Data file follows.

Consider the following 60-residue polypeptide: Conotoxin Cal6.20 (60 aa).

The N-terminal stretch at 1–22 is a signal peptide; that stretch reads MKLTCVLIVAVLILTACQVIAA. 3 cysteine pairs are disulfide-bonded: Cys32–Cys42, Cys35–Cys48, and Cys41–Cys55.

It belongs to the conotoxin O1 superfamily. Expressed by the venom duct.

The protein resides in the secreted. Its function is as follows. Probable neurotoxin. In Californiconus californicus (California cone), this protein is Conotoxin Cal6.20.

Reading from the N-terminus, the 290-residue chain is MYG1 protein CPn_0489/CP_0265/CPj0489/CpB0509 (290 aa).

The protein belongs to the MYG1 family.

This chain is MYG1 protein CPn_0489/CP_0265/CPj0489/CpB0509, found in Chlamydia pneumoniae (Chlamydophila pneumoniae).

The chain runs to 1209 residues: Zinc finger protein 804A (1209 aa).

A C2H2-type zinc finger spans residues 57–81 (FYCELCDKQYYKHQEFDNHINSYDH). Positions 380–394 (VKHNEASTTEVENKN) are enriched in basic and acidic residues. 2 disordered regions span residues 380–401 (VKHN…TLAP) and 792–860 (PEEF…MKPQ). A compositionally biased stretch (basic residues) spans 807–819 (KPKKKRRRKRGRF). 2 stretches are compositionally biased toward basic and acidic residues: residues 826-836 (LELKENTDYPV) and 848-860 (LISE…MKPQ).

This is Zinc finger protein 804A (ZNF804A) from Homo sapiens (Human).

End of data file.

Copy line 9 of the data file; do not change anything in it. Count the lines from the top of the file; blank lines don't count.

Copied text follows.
A C2H2-type zinc finger spans residues 57–81 (FYCELCDKQYYKHQEFDNHINSYDH). Positions 380–394 (VKHNEASTTEVENKN) are enriched in basic and acidic residues. 2 disordered regions span residues 380–401 (VKHN…TLAP) and 792–860 (PEEF…MKPQ). A compositionally biased stretch (basic residues) spans 807–819 (KPKKKRRRKRGRF). 2 stretches are compositionally biased toward basic and acidic residues: residues 826-836 (LELKENTDYPV) and 848-860 (LISE…MKPQ).